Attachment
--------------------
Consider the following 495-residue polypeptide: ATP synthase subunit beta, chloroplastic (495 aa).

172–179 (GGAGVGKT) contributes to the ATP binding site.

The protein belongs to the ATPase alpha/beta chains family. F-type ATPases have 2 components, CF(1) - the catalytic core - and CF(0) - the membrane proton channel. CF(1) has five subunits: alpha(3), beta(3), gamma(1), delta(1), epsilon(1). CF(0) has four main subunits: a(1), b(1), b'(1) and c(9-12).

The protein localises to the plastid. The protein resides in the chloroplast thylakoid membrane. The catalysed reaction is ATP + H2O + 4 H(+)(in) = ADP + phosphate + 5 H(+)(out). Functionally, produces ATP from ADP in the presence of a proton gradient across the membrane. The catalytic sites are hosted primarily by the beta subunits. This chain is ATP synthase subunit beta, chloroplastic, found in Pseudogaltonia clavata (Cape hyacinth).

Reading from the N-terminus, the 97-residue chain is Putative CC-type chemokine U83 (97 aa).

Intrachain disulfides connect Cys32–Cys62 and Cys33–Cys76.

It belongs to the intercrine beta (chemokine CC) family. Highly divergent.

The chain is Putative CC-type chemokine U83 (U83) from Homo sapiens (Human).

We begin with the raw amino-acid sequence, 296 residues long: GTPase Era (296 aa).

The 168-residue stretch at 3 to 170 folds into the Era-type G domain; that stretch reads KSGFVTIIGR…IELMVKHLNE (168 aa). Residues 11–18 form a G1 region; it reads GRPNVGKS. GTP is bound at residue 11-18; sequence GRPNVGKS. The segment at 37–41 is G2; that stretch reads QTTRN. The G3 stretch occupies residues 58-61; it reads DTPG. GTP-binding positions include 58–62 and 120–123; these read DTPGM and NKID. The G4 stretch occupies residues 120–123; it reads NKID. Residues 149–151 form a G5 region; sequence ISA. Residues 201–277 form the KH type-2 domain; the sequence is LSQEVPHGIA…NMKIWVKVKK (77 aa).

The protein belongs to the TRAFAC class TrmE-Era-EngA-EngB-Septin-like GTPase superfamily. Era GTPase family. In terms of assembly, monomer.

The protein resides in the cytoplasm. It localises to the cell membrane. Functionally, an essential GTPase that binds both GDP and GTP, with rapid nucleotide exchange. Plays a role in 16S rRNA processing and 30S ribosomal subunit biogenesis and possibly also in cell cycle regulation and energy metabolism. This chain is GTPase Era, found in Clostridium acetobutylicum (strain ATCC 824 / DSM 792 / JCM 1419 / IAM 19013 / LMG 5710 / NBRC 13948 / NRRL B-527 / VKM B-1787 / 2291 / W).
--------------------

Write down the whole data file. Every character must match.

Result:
Consider the following 495-residue polypeptide: ATP synthase subunit beta, chloroplastic (495 aa).

172–179 (GGAGVGKT) contributes to the ATP binding site.

The protein belongs to the ATPase alpha/beta chains family. F-type ATPases have 2 components, CF(1) - the catalytic core - and CF(0) - the membrane proton channel. CF(1) has five subunits: alpha(3), beta(3), gamma(1), delta(1), epsilon(1). CF(0) has four main subunits: a(1), b(1), b'(1) and c(9-12).

The protein localises to the plastid. The protein resides in the chloroplast thylakoid membrane. The catalysed reaction is ATP + H2O + 4 H(+)(in) = ADP + phosphate + 5 H(+)(out). Functionally, produces ATP from ADP in the presence of a proton gradient across the membrane. The catalytic sites are hosted primarily by the beta subunits. This chain is ATP synthase subunit beta, chloroplastic, found in Pseudogaltonia clavata (Cape hyacinth).

Reading from the N-terminus, the 97-residue chain is Putative CC-type chemokine U83 (97 aa).

Intrachain disulfides connect Cys32–Cys62 and Cys33–Cys76.

It belongs to the intercrine beta (chemokine CC) family. Highly divergent.

The chain is Putative CC-type chemokine U83 (U83) from Homo sapiens (Human).

We begin with the raw amino-acid sequence, 296 residues long: GTPase Era (296 aa).

The 168-residue stretch at 3 to 170 folds into the Era-type G domain; that stretch reads KSGFVTIIGR…IELMVKHLNE (168 aa). Residues 11–18 form a G1 region; it reads GRPNVGKS. GTP is bound at residue 11-18; sequence GRPNVGKS. The segment at 37–41 is G2; that stretch reads QTTRN. The G3 stretch occupies residues 58-61; it reads DTPG. GTP-binding positions include 58–62 and 120–123; these read DTPGM and NKID. The G4 stretch occupies residues 120–123; it reads NKID. Residues 149–151 form a G5 region; sequence ISA. Residues 201–277 form the KH type-2 domain; the sequence is LSQEVPHGIA…NMKIWVKVKK (77 aa).

The protein belongs to the TRAFAC class TrmE-Era-EngA-EngB-Septin-like GTPase superfamily. Era GTPase family. In terms of assembly, monomer.

The protein resides in the cytoplasm. It localises to the cell membrane. Functionally, an essential GTPase that binds both GDP and GTP, with rapid nucleotide exchange. Plays a role in 16S rRNA processing and 30S ribosomal subunit biogenesis and possibly also in cell cycle regulation and energy metabolism. This chain is GTPase Era, found in Clostridium acetobutylicum (strain ATCC 824 / DSM 792 / JCM 1419 / IAM 19013 / LMG 5710 / NBRC 13948 / NRRL B-527 / VKM B-1787 / 2291 / W).